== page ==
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Wednesday, January 25, 2012

Proposed Farm Safety Regs for Kids

In the January 25th edition of USA Today’s Money section, reporter Judy Keen addresses front and center the proposed limits on what kids can do on farms, but are these proposed regulations too rigid?

These new rules would:

*prohibit children under 16 who are being paid from operating most power driven equipment, including tractors and combines. Some student-learners would be exempted from the ban on operating tractors and other farm implements, but only if the equipment has rollover protection and seat belts.

*keep those under 19 from working at grain elevators, silos, feedlots and livestock auctions and from transporting raw farm materials.

*prevent kids 15 and under from cultivating, curing and harvesting tobacco to prevent exposure to green tobacco sickness (caused by exposure to wet tobacco plants).

*prohibit youths from using electronic devices i.e. cell phones while operating power-driven equipment.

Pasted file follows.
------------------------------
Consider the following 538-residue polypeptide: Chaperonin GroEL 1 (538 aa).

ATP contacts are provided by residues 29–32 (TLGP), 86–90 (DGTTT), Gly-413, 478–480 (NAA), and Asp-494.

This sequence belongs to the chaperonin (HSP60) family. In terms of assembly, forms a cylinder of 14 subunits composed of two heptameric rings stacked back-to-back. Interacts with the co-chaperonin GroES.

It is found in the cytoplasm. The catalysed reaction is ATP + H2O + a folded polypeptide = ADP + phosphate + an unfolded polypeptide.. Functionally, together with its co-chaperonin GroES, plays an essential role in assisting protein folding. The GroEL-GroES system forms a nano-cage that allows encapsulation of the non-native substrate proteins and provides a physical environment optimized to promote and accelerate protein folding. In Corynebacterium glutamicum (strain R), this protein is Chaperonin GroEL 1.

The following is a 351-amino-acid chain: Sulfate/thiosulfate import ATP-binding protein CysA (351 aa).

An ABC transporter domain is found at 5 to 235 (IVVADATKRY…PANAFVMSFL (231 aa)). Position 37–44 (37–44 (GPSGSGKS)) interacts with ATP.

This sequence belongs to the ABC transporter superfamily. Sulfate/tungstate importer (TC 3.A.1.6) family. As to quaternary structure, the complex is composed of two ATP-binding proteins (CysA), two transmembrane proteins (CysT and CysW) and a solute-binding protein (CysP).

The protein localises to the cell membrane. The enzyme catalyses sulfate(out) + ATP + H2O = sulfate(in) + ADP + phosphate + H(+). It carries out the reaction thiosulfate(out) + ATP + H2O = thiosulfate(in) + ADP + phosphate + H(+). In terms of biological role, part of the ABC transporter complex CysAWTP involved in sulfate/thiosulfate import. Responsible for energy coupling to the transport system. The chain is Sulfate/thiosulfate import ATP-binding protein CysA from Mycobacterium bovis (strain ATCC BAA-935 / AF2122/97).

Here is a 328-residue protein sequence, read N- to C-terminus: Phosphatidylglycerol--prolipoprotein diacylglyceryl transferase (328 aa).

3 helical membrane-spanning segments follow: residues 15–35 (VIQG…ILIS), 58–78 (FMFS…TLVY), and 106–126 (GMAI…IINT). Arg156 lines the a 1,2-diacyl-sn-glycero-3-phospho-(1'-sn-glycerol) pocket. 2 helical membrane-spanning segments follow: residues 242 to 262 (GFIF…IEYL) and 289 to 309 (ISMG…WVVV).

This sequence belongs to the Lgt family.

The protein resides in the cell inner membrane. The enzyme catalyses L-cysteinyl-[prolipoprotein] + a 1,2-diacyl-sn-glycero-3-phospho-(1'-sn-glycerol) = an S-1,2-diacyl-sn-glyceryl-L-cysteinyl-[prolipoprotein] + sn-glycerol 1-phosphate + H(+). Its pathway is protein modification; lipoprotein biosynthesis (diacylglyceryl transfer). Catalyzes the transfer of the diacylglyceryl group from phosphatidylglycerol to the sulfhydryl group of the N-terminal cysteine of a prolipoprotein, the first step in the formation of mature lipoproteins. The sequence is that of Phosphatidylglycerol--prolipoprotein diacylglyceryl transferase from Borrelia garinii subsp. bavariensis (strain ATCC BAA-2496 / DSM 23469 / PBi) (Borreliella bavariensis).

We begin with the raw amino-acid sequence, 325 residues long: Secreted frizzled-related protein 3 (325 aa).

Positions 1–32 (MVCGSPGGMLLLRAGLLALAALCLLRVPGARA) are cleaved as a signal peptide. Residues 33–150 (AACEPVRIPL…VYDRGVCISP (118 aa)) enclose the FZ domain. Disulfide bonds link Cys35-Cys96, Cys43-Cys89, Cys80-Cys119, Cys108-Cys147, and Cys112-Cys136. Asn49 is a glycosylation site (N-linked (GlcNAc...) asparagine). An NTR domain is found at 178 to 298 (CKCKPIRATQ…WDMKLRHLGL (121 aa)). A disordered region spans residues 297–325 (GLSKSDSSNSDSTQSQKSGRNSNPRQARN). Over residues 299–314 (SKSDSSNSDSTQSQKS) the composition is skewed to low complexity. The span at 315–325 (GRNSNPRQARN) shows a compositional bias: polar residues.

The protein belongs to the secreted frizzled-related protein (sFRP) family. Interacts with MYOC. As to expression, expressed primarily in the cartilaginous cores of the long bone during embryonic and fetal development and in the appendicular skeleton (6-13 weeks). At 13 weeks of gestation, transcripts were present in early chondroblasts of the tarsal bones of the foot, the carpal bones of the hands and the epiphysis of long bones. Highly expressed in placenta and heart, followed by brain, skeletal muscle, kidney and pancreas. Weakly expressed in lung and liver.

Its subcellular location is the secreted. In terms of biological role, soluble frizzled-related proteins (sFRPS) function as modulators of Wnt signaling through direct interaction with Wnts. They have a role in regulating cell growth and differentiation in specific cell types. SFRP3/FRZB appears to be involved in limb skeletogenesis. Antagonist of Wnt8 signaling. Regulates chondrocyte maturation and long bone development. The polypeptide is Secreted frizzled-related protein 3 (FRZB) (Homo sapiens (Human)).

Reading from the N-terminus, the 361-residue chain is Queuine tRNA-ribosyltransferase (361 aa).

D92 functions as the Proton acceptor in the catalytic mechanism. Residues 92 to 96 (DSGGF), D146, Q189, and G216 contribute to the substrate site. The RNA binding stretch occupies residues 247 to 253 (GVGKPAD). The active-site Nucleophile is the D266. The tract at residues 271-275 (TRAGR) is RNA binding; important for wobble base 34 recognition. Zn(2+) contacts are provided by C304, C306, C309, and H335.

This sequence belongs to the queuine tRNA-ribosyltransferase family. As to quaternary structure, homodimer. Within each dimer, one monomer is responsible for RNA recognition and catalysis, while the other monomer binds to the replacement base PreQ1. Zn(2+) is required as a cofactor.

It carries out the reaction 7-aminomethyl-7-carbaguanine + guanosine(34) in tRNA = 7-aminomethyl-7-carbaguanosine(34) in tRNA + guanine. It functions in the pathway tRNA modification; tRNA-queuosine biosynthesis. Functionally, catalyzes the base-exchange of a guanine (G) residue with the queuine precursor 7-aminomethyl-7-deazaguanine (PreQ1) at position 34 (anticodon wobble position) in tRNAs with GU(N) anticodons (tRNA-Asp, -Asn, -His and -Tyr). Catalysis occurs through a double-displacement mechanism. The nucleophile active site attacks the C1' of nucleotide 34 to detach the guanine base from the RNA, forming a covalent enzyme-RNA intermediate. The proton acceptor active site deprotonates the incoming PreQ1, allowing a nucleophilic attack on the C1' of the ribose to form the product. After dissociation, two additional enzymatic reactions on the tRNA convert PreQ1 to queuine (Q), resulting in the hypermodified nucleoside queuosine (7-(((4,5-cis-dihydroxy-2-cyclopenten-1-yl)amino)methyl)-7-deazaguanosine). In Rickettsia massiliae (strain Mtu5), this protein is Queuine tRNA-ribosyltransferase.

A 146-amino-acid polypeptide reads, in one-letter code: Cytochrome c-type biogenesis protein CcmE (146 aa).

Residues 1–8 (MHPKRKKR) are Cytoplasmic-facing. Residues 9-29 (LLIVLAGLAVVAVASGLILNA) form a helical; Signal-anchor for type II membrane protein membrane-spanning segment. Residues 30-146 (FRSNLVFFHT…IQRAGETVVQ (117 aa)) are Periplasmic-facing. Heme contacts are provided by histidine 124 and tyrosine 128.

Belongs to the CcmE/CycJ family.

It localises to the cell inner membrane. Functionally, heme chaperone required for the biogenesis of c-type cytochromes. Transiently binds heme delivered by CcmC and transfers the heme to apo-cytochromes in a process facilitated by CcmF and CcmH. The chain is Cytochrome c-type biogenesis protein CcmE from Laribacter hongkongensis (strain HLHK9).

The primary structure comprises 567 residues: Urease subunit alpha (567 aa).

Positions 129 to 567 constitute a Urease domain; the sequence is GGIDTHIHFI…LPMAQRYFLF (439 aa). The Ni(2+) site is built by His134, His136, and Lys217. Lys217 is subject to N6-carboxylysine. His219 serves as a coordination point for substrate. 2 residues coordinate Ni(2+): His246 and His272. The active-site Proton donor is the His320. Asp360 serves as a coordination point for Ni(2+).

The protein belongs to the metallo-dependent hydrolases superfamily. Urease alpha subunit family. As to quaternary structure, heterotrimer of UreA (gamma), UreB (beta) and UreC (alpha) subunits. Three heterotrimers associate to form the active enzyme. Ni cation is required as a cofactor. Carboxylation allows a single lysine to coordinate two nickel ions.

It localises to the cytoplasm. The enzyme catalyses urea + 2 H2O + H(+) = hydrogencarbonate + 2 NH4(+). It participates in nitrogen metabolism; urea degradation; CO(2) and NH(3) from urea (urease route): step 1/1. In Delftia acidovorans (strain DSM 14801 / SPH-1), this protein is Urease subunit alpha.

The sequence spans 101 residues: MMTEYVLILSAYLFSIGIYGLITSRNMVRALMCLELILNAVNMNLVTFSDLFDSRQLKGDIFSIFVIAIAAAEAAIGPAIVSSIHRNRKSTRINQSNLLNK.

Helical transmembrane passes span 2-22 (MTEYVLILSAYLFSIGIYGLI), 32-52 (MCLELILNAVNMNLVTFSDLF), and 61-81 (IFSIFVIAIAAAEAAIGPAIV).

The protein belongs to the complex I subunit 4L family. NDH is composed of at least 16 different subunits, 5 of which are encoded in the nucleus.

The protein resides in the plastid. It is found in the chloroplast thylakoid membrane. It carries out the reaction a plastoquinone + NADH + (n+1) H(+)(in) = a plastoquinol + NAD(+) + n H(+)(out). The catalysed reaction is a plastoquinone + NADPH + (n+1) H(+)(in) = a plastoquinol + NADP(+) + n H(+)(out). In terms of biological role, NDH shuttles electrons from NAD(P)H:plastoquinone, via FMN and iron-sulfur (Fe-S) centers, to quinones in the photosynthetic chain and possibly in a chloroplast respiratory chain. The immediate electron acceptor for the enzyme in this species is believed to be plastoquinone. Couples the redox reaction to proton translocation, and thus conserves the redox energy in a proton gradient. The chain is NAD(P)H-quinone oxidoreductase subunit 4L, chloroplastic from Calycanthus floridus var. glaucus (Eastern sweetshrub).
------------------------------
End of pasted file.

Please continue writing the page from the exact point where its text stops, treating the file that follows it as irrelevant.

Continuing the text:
The legal age for children to be employed on a farm is 16 and that wouldn’t change. The Fair Labor Standards Act also allows kids 12 to 15 to have non-hazardous farm jobs under certain conditions. And the above proposed regulations wouldn’t apply to kids working at farms owned by their parents (family farms), but they would prevent the kids from doing some jobs for pay at neighbors and relatives farms.

Proposed regulations have a time period for public comments. During that time more than 18,000 public comments were posted. These comments were then published in September in the Federal Register and raised the hackles of many farmers and ranchers.

Safety is very important for all farm workers. A fact not lost on farm families who make it a point to teach and practice safety on the farm.

But a very important point is made at the end of the article: if rural youth are going to be forced to get jobs in town rather than on the farm, where are future farmers going to come from?

Good point.

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